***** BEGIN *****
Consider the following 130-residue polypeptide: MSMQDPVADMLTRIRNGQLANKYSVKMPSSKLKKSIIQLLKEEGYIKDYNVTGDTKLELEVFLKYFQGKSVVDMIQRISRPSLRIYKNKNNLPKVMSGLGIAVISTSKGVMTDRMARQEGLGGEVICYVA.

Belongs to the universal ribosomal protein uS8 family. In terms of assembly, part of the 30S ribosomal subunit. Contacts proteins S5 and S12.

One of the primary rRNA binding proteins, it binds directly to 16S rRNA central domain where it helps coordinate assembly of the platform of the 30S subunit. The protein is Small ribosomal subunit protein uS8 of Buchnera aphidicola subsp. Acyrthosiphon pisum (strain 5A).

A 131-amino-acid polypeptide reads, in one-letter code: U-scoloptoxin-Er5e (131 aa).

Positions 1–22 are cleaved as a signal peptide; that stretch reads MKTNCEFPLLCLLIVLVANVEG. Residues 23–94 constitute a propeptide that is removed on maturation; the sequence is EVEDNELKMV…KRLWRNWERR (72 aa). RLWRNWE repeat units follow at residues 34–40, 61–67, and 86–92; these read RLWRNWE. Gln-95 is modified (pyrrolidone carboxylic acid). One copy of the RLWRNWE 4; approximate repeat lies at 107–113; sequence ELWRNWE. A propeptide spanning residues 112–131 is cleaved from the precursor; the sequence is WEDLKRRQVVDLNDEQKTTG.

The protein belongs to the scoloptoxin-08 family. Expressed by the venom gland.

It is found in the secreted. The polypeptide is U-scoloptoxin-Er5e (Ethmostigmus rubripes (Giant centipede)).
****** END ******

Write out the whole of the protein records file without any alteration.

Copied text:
Consider the following 130-residue polypeptide: MSMQDPVADMLTRIRNGQLANKYSVKMPSSKLKKSIIQLLKEEGYIKDYNVTGDTKLELEVFLKYFQGKSVVDMIQRISRPSLRIYKNKNNLPKVMSGLGIAVISTSKGVMTDRMARQEGLGGEVICYVA.

Belongs to the universal ribosomal protein uS8 family. In terms of assembly, part of the 30S ribosomal subunit. Contacts proteins S5 and S12.

One of the primary rRNA binding proteins, it binds directly to 16S rRNA central domain where it helps coordinate assembly of the platform of the 30S subunit. The protein is Small ribosomal subunit protein uS8 of Buchnera aphidicola subsp. Acyrthosiphon pisum (strain 5A).

A 131-amino-acid polypeptide reads, in one-letter code: U-scoloptoxin-Er5e (131 aa).

Positions 1–22 are cleaved as a signal peptide; that stretch reads MKTNCEFPLLCLLIVLVANVEG. Residues 23–94 constitute a propeptide that is removed on maturation; the sequence is EVEDNELKMV…KRLWRNWERR (72 aa). RLWRNWE repeat units follow at residues 34–40, 61–67, and 86–92; these read RLWRNWE. Gln-95 is modified (pyrrolidone carboxylic acid). One copy of the RLWRNWE 4; approximate repeat lies at 107–113; sequence ELWRNWE. A propeptide spanning residues 112–131 is cleaved from the precursor; the sequence is WEDLKRRQVVDLNDEQKTTG.

The protein belongs to the scoloptoxin-08 family. Expressed by the venom gland.

It is found in the secreted. The polypeptide is U-scoloptoxin-Er5e (Ethmostigmus rubripes (Giant centipede)).